I traveled with my Good Buddy, Pat Williams, to Asheville last weekend for a meeting of Tapestry Weavers South. On the way to the city we first made a stop at SAFF (Southeastern Animal Fiber Fair) so that I could pick up a loom bench I'd ordered some time ago from master craftsman, Walt Turpening. Here's Walt in his booth with a demo underway, telling a visitor about his process:
And, here I am, proudly sitting on MY bench. Walt has a formula for calculating the right height of loom bench for individuals. It is based on one's lower leg length, the height of treadles of one's loom, the breast beam height, and one's elbow distance to a seat. How in the world he uses those numbers to arrive at the best height for a loom bench for a person is beyond me! But this is the second bench I've had him do (the first one was for a different loom) and I know it works. I'm looking forward to using my new bench with my Macomber loom sometime in the near future.
Later in the evening about a dozen of us met for dinner at a local restaurant. The next morning, Betty Hilton-Nash invited us to her house for brunch where she laid out lots of goodies... unfortunately, we'd filled up our plates one or two times before I thought to photograph the spread. It was all yummy, to be sure.
We had nice conversations among those who came to brunch... I didn't get photos of everyone, sorry folks... but here are a couple:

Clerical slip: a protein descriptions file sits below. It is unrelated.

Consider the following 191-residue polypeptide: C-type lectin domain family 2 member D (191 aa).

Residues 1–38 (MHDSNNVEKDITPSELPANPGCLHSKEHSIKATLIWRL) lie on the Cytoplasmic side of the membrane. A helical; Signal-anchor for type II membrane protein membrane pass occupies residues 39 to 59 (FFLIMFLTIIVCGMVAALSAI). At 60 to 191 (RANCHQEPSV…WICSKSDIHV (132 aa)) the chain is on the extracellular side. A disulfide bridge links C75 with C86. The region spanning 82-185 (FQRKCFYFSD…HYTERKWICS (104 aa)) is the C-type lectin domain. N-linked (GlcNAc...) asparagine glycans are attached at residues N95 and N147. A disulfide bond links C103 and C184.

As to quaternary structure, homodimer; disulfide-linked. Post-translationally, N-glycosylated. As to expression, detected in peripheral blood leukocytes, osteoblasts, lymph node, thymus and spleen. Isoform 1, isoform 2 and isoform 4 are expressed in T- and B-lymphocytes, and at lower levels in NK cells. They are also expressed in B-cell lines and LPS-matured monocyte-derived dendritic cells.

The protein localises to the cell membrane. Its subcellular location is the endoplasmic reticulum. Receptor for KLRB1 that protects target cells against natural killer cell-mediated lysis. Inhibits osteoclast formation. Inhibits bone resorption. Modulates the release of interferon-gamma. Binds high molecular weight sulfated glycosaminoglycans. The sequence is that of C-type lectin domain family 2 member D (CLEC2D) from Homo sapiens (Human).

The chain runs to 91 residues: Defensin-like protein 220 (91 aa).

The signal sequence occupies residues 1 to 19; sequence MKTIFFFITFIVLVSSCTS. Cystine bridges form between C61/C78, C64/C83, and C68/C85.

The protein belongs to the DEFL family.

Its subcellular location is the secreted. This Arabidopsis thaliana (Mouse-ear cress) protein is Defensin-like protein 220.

The current membership of TWS is around 80, according to the membership chairperson! It's wonderful to hear that. The inkling of an idea for a regional group that began in the fall of 1996 has blossomed through the years. In fact, during the meeting we talked about how we will celebrate the 20th anniversary in 2016. We had a lovely members' retreat, mini-workshop and informal clothes-pin exhiit for the 10th anniversary at the same place where the initial meeting 1996 was held.
Although the group is called Tapestry Weavers South, membership is open to anyone, anywhere. Annual meetings, workshops and/or retreats have been goals of the organization from the beginning, as has staging tapestry exhibitions. Add a newsletter (now online) and a website and you'll see that this quite an active group--and all things that happen are done through volunteer efforts.
Support, fellowship, networking... all those and more are valuable benefits of getting together with like-minded folks! TWS members--THANKS!